How to increase your odds of getting the COVID vaccine on time in Maryland

Amid the limited supply of coronavirus vaccines and reports of health officials having to cancel some vaccination appointments due to overbooking “hundreds” of first-dose appointments, it can be frustrating for Marylanders to figure out when it will be their turn to get immunized.

While the state dictates much of how the process will work, there are a few things you can do to ensure you don’t miss your opportunity to get your first dose.


Know your ‘priority group’

First and most importantly, you should identify any factors about your health or age that may qualify you to participate in the current round of vaccinations. Having an intellectual or development disability, working a public safety job or being 65 or older all qualify someone to be eligible for the vaccine.

Maryland is currently in Phase 1C, which saw the state expand vaccine eligibility to people ages 65 to 74 as well as a broader set of essential workers, such as those in agriculture and manufacturing. You can find out more about who qualifies in Phase 1C, as well as the previous 1A and 1B phases, at


If you don’t meet any of these requirements, that means you could be in Phase 2, which further expands eligibility to adults ages 16 to 64 “at increased risk of severe COVID-19 illness due to comorbidities,” as well as essential workers in food services, critical utilities and transportation.

If you don’t meet any of those requirements, then you’re waiting for Phase 3, which will be when the state opens up vaccine eligibility for all Maryland residents.

Know what priority group your city or county is in

While the state is in Phase 1C, it’s important to check if your jurisdiction has followed suit as several did not start vaccinating people in that priority group due to a lack of vaccine doses.

When the state expanded to Phase 1C on Jan. 25, Anne Arundel, Carroll, Howard and Montgomery counties, as well as Baltimore City, did not start vaccinating that group because of the scarcity of available doses.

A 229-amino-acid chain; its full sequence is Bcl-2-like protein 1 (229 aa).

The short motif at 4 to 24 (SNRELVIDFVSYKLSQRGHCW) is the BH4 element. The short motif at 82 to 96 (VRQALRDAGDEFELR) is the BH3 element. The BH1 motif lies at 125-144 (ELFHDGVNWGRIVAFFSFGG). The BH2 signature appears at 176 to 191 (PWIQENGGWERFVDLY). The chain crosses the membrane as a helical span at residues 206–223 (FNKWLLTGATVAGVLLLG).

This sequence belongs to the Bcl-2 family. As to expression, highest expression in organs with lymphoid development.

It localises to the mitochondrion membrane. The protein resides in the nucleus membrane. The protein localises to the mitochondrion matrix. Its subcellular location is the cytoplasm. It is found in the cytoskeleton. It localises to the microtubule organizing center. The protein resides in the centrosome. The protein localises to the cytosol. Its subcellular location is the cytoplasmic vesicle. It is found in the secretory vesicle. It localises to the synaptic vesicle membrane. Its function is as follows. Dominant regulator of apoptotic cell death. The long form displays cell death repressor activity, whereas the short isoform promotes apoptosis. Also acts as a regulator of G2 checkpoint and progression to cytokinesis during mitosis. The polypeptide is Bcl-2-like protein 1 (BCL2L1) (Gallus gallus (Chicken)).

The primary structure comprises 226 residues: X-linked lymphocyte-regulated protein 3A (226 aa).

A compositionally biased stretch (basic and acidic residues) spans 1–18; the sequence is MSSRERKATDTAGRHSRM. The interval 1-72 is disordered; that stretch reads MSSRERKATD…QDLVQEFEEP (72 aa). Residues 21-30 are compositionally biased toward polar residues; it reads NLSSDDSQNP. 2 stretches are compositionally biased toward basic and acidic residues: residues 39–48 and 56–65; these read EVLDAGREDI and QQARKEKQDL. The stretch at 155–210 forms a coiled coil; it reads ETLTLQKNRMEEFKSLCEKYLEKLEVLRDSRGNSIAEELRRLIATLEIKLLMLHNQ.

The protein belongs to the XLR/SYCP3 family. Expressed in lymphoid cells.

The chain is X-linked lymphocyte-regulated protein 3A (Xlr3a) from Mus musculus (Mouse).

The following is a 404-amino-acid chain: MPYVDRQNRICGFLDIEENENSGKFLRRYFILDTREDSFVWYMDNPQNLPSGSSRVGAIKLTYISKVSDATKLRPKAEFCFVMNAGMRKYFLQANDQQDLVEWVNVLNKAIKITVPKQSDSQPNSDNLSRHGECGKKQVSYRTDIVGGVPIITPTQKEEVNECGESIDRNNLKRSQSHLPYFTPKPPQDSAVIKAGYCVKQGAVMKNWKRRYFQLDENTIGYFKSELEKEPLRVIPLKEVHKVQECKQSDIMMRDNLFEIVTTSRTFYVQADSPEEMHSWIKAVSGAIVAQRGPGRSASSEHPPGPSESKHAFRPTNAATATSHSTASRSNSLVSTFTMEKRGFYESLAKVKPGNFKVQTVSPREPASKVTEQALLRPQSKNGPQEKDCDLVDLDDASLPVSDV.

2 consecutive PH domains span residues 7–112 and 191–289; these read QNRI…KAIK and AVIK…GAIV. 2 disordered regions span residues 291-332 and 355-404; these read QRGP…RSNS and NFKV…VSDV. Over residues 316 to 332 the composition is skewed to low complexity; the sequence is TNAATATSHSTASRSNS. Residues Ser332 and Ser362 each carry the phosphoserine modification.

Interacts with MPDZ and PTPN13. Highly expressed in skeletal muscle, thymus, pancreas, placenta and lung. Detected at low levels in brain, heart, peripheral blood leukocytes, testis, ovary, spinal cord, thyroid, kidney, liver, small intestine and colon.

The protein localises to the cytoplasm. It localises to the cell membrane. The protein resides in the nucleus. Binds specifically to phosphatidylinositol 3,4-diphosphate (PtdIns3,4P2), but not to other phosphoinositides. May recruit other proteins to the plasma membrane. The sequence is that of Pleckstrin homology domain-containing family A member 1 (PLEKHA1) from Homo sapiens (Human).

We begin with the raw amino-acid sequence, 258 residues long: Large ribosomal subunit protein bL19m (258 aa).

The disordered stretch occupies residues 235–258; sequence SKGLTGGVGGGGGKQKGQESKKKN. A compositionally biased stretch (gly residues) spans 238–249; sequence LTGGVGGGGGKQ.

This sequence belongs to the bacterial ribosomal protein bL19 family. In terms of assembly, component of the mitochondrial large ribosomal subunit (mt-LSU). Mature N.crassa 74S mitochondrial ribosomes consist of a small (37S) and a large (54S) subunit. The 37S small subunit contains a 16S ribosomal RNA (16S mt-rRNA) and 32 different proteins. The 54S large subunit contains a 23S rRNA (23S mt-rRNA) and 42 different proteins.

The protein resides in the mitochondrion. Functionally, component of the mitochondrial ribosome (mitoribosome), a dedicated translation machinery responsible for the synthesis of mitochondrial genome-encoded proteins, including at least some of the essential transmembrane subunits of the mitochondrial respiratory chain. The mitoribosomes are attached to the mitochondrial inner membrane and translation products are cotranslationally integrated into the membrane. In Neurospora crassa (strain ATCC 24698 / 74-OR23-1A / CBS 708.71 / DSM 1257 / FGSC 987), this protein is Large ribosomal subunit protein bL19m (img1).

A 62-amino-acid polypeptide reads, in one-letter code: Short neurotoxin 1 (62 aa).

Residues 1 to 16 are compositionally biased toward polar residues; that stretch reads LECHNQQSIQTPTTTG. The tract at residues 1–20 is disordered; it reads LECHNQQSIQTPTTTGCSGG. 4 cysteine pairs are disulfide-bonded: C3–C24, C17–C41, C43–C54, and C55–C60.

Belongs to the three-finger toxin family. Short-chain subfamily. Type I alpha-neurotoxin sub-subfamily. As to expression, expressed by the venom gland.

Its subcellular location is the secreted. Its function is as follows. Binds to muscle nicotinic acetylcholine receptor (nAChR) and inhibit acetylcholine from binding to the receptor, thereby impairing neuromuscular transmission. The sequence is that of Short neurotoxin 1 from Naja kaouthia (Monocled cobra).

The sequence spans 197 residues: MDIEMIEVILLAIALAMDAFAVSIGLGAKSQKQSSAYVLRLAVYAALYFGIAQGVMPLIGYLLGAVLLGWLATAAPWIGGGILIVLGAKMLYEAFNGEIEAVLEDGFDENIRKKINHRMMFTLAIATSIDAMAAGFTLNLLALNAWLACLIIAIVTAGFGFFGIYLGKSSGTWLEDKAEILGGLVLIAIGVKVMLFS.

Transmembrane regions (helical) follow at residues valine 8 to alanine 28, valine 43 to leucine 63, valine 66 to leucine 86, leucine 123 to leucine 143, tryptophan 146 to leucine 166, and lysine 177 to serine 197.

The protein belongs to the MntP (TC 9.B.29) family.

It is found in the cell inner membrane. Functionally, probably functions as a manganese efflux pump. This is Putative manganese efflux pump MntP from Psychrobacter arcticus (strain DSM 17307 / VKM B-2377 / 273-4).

Your best bet is to check your jurisdiction’s health department website for more information.

Sign up for your doctor’s online medical records tools

Having your medical records online could make it easier for officials to identify when you’re eligible for a vaccination.

Johns Hopkins Medicine is encouraging people to activate a MyChart account as they attempt to reach people, via email or phone, to schedule their vaccination appointment.

In addition, make sure your doctor’s office has up-to-date information on how to contact you.


Sign up for the vaccine online

You can sign up for a vaccine through the state, a county health department or certain health care providers.

The Baltimore Sun has a helpful list of all the various websites being offered by state and local agencies, as well as the hospitals.

Help elderly and other vulnerable people with the internet

While getting information about the vaccine is easier for those with the internet, it can be challenging for vulnerable sections of the population without regular internet access.

Older residents are considered at a higher risk of dying due to the virus, yet they may have trouble navigating the state’s website or various online resources to get updated on their eligibility and to schedule an appointment.

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In addition, those whose first language isn’t English may have issues understanding the latest updates as to eligibility without help.

If you can help someone who might have issues connecting to the various internet resources on the vaccine, help them get signed up for information in their jurisdictions.


Don’t leave without scheduling the next shot

The first dose of the vaccine is only half the battle against the coronavirus, so don’t leave without scheduling an appointment for your second dose.

In addition to the first shot, a booster shot needs to be scheduled either three or four weeks after receiving the first dose, depending on whether you received the Pfizer or Moderna vaccine.

Still need more info?

With all the changing information and circumstances surrounding the vaccine rollout, it wouldn’t be a surprise if you still have more questions.

For more information, go to

For those who prefer a phone call, the state provides a toll-free number at 1-877-463-3464.